Ducky One Mechanical Keyboard Review and Demo
I’m going to check out the Ducky One blue LED mechanical keyboard with black case and Cherry MX brown switches. I’ve never previously used a Ducky keyboard before, however I can now safely see why they are so popular, let’s find out why! Inside the box there’s a small bag which contains the Ducky themed keycap remover along with an optional “Menu” key.
Next we have the keyboard covered by a plastic protective cover. There’s also a manual, and a MicroUSB to USB Type A cable which is used to plug the keyboard into your computer. Let’s take a quick physical tour of the keyboard. The Ducky One keyboard weighs 1.3kg and is 440x140x41mm in size. It’s a standard full size keyboard with numpad. The body of the keyboard is a matte plastic, which does an alright job at hiding fingerprint marks for something I was constantly touching.
The keyboard is quite simple, the front, left and right sides are completely blank and the back only has a single MicroUSB port, which is used to connect to your computer with the included 1.5m MicroUSB to USB Type A cable. The cable was just an average rubber cable, no fancy braiding or anything here. When plugging the keyboard into my computer I actually found the cable slightly too short so I’m not sure if my previous keyboard came with an abnormally long cable or not.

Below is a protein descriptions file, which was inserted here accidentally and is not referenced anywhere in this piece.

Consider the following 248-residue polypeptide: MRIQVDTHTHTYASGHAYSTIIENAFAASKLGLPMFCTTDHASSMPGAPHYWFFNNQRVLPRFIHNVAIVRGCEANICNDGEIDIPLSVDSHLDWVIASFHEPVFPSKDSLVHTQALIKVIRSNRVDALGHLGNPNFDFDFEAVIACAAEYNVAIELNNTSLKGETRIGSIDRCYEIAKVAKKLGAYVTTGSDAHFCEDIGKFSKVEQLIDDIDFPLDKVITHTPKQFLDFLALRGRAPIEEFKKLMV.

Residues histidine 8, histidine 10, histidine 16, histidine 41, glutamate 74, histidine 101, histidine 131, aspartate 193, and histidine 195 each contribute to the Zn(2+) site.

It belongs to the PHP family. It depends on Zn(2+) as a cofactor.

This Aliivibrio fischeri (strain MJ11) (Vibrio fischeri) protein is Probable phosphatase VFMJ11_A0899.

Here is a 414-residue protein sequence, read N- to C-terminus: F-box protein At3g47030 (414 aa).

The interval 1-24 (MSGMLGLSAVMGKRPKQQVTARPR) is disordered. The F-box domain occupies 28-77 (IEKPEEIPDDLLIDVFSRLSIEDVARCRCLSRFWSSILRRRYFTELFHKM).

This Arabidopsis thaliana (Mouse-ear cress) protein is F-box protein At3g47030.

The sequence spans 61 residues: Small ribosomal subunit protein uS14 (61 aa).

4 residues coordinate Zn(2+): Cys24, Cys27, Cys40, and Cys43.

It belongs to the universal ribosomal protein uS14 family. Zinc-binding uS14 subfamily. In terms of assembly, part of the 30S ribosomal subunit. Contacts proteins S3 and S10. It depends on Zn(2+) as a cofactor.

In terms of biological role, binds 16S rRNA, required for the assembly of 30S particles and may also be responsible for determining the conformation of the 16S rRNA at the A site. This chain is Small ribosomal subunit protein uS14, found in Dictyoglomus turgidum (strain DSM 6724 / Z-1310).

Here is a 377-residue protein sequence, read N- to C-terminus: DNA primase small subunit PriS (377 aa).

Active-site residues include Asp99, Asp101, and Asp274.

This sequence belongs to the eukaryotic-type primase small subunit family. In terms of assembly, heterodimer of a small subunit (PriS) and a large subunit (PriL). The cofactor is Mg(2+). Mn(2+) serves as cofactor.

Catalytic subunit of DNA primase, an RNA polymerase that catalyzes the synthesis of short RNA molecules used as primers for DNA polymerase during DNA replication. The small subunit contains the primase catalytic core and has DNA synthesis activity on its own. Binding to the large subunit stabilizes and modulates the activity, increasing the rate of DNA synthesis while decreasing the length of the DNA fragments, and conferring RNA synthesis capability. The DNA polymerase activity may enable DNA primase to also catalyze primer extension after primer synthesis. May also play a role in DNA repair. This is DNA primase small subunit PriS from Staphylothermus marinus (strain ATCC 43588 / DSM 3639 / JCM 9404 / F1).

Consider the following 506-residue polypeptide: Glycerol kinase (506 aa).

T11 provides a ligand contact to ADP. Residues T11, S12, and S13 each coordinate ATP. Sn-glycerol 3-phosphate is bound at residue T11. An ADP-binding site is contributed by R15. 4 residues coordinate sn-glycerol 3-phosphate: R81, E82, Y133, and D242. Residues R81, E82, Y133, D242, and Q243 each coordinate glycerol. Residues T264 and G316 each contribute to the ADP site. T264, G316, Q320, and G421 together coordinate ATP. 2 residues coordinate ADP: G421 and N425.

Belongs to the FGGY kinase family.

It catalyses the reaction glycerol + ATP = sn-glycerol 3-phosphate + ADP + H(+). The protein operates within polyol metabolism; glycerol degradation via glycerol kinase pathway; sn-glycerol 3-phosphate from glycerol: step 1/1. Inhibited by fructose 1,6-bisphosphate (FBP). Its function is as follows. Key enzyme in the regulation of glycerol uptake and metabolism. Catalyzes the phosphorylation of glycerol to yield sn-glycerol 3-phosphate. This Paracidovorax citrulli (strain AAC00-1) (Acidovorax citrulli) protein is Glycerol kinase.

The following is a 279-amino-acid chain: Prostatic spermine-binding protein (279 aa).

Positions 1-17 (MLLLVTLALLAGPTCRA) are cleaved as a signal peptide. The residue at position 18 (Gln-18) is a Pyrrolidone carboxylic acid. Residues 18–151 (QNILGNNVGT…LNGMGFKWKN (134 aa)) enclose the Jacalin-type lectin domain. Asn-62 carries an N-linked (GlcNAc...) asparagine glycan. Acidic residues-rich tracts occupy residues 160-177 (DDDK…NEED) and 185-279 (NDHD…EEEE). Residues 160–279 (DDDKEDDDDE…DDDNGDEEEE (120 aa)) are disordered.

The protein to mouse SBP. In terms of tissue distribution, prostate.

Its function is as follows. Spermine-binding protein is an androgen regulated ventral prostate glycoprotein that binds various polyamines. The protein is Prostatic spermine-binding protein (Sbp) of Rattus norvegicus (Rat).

Regardless, MicroUSB is very common and it would be pretty easy to buy a replacement cable. On the bottom of the keyboard there are two different stages of height available with the adjustable feet. You can use the keyboard either flat, or with the smaller feet for a small height increase, or with the larger feet to give you the maximum height increase. I thought this was a nice touch as I’m used to keyboards with only two height settings – flat or up, here we have the choice between three.
The rubber feet on the base did a good job of securing the keyboard from movement, I was able to move it with a little bit of force but found that it was always perfectly stable during even intense typing sessions. And finally on the top we of course have all of the keys, who would have thought? This particular model comes with blue back lit LEDs, however there are other colours available too.
The LEDs are single colour, this is not an RGB keyboard. By default the lighting is off, you can cycle through the preconfigured lighting options by pressing the FN+F10 key. The first option will light up all keys solid. The second is a breathing effect, where the keys slowly light up then fade back out. The third is a raindrop effect, where random keys will turn on and off. The fourth is reactive mode, where individual keys light up and fade out as your press them – this one’s my favourite, I found raindrop to be a bit distracting.